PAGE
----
The Wrath of Mother Nature
It was not unusual to experience damage at Pinetree Line radar stations due to high winds. What is unusual is the apparent lack of a compiled documentation that provides details indicating "what happened, where, and when". This file contains a summary of "significant" Pinetree Line radar station "wind damage" that is known, and documented, to have occurred in Frobisher Bay, NWT.
The following detail has been taken from the Historical Records of Baffin Island Air Station.
1 January 1955 to 31 March 1955
A storm which occurred on 12-13 February disrupted power to the transmitter and receiver sites, and the water pumphouse. Automatic operation was resumed on 14 February after high winds and the storm had abated allowing the necessary repairs to be made. The same storm caused damage to the roofing of the Supply building and Air Installations building. Repairs of three hundred (300) feet and four hundred (400) feet were made to these buildings, respectively. New paper, nailed and tarred, was placed on the Supply roof. Temporary repairs, using lathing, were made on the Air Installations roof until weather permits the proper repairing.
1 April 1955 to 30 June 1955
In May, the roof at the dockside warehouse was torn off by high winds. It was anticipated that it would be replaced at an early date.
1 July 1955 to 30 September 1955
The roof on the dockside warehouse, which was blown off during a wind storm in May, was repaired in July.
1 October 1956 to 31 December 1956
The prime search radar (FPS-3C) was out for ten minutes on 31 December due to a change in pressure in the radome when the pressure glass blew in. Winds were recorded at 90 knots on that date. The same storm of 31 December caused serious damage to the walkway leading from the station to the Pole Vault site building. The communications cable, which furnished administrative telephone and teletype communications from this station, was broken during the storm. Since personnel and equipment were not available at the Station to repair this damage, an emergency repair team was immediately requested from 64th Air Division (Defense).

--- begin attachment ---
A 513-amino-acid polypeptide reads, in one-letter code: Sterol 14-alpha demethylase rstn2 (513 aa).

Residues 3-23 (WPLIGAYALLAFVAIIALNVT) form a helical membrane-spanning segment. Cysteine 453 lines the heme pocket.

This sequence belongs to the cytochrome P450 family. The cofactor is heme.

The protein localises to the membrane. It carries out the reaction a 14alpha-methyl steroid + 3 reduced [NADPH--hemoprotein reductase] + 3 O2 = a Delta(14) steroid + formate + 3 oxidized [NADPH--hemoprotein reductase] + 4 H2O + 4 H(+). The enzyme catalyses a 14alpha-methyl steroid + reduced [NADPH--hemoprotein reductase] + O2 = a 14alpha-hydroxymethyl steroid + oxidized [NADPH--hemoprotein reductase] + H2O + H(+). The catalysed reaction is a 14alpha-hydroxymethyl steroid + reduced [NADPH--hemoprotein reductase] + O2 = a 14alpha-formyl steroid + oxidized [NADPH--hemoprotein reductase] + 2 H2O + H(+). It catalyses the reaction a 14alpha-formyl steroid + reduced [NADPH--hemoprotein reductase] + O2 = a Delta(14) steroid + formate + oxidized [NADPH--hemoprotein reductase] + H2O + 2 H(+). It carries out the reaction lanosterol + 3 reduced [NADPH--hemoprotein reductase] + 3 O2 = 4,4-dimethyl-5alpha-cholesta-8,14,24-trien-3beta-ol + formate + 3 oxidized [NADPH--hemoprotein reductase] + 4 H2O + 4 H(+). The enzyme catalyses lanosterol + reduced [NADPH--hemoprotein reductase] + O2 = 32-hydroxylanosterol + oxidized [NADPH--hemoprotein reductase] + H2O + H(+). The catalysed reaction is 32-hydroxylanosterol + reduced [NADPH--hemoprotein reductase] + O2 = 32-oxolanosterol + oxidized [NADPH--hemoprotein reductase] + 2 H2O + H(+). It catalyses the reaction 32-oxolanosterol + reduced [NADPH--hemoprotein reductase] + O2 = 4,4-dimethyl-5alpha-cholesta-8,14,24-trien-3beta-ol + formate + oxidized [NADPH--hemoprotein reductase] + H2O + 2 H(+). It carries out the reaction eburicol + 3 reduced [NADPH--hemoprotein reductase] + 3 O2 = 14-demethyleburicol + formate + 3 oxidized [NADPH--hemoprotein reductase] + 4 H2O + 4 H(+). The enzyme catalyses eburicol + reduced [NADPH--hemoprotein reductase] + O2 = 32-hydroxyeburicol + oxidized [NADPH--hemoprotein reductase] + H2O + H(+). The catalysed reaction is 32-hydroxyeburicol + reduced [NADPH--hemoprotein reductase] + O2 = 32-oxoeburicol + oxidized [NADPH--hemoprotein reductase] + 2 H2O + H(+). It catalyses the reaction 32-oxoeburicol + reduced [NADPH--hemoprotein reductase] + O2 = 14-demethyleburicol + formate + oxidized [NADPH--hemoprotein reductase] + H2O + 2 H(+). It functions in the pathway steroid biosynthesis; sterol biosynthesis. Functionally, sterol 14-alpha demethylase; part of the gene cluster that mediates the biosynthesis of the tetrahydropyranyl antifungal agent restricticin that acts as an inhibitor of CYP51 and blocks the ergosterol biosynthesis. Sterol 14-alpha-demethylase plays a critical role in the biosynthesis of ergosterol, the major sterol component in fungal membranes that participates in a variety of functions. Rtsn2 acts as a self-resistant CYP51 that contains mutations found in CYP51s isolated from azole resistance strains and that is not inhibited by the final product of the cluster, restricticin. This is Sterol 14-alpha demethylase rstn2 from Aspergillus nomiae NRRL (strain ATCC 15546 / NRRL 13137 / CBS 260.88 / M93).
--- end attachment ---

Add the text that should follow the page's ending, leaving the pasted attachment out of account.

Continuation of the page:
1 January 1958 to 31 March 1958
During February, sixty-four hours of off-time was credited to the AN/TPS-502 because of maintenance problems. Much of the lost time was due to high winds preventing personnel from entering the tower to work on the equipment.
1 January 1959 to 31 March 1959
Transmitters and Receivers were inoperative for 13 hours and 20 minutes in January due to a power failure. The power failure was traced to a short in the main power cable which occurred during a high wind condition. Snowfall during the reporting period was very limited; however, several periods of high winds accompanied by blowing snow and limited visibility were experienced. Winds were recorded up to 85 knots and for a period of four days beginning 18 February, roads to the lower base were closed to all traffic due to snow drifts and low visibility. The 51-Pair Communications Cable from the Squadron to the 1876th Radio Relay "Pole Vault" was replaced on 22 February. The original cable was shorted out inside the Radio Relay building by snow which had blown in during a high wind condition.
There is no doubt in my mind that there have been other examples of "significant" Pinetree Line "wind damage" which has taken place. As an example, I keep hearing about the Saglek situation – where their height finder was an apparent victim. This unit was located at the edge of a 1,800 foot cliff – so you can imagine the damage to any radar equipment that "went over the side". I continue to hope that some day, some one will provide some "official detail" – and then we will be able to add this occurrence to our list.
If you have any knowledge of other "significant" Pinetree Line "wind damage", please help us out and pass the detail to us – via an email message. Many thanks.